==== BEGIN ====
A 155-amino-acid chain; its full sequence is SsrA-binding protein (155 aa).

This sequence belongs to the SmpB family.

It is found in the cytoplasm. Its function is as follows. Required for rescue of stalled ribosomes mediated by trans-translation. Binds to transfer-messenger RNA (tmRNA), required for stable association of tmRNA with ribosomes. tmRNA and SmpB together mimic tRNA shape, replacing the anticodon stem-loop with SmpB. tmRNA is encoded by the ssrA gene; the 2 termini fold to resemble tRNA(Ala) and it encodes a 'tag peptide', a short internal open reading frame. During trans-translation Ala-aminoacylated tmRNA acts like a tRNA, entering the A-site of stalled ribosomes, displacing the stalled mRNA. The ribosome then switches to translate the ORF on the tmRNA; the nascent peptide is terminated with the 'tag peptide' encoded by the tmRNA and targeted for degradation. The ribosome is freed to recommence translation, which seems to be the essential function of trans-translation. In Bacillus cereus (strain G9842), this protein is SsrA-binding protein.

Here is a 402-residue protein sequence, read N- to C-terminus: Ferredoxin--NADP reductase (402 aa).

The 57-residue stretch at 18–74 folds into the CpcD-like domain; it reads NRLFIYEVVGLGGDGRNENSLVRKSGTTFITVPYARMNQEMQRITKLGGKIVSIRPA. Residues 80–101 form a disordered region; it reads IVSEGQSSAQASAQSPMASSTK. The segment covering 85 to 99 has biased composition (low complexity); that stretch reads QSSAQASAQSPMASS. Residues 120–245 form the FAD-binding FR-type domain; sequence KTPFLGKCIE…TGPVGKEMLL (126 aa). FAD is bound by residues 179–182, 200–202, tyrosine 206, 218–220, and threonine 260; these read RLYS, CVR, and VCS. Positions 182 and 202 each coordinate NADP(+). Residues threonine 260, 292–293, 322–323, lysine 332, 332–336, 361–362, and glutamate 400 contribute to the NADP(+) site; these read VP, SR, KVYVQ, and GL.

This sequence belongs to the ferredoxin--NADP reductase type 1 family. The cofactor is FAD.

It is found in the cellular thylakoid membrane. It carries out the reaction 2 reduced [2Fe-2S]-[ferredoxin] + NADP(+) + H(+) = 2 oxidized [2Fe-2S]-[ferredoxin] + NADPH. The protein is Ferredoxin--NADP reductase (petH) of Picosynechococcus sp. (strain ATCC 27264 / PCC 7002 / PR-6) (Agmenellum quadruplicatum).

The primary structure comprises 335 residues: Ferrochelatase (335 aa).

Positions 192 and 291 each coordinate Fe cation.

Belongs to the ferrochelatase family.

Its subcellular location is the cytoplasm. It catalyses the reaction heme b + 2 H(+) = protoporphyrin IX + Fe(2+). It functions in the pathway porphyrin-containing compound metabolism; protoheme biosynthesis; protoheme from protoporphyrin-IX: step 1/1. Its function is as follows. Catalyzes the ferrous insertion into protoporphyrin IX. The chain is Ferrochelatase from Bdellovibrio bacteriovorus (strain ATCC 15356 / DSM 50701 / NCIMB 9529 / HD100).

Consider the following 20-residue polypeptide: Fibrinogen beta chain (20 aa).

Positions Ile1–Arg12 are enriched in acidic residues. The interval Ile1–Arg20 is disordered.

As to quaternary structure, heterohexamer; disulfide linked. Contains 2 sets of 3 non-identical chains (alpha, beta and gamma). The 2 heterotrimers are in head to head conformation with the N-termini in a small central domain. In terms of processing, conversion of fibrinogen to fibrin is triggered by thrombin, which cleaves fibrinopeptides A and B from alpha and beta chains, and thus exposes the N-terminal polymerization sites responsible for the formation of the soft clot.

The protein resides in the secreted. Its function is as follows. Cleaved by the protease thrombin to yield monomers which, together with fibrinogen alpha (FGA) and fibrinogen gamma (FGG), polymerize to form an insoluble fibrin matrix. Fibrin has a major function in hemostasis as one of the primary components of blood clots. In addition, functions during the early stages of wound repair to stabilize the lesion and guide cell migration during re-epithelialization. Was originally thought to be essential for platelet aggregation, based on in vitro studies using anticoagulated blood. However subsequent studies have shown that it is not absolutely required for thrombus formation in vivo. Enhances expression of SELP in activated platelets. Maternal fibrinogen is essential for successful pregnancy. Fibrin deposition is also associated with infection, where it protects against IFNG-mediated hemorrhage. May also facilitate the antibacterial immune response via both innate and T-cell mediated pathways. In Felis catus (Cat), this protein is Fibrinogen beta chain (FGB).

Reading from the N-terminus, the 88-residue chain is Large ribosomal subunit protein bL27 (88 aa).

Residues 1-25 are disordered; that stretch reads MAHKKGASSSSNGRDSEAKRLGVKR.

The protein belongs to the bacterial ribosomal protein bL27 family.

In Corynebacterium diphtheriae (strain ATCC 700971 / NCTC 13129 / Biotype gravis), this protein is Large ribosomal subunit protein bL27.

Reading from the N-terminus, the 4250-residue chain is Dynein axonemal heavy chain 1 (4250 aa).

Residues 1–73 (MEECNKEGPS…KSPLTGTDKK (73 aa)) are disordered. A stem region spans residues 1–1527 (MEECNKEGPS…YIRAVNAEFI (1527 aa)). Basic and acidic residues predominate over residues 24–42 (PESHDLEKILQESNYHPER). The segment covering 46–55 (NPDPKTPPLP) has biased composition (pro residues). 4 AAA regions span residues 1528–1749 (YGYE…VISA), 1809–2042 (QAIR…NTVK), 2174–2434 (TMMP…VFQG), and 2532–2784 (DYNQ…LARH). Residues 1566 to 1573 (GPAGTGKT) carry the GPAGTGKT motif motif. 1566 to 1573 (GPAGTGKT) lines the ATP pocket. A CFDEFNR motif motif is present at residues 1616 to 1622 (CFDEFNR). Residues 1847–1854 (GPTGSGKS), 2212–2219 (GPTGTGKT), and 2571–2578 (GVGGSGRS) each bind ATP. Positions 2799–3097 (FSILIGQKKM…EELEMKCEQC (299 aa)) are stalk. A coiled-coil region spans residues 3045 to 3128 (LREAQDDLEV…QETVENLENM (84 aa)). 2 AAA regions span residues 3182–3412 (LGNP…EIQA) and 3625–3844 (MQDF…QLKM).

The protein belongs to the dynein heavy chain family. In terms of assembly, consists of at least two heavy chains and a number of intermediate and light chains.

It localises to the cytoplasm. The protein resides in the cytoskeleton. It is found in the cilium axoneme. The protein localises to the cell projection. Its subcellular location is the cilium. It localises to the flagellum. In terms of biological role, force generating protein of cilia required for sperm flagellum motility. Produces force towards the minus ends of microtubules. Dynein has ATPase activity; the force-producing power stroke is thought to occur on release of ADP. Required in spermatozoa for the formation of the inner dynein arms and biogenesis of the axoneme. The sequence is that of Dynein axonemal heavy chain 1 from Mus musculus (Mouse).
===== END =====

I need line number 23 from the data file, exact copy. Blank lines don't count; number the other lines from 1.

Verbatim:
It localises to the cytoplasm. The protein resides in the cytoskeleton. It is found in the cilium axoneme. The protein localises to the cell projection. Its subcellular location is the cilium. It localises to the flagellum. In terms of biological role, force generating protein of cilia required for sperm flagellum motility. Produces force towards the minus ends of microtubules. Dynein has ATPase activity; the force-producing power stroke is thought to occur on release of ADP. Required in spermatozoa for the formation of the inner dynein arms and biogenesis of the axoneme. The sequence is that of Dynein axonemal heavy chain 1 from Mus musculus (Mouse).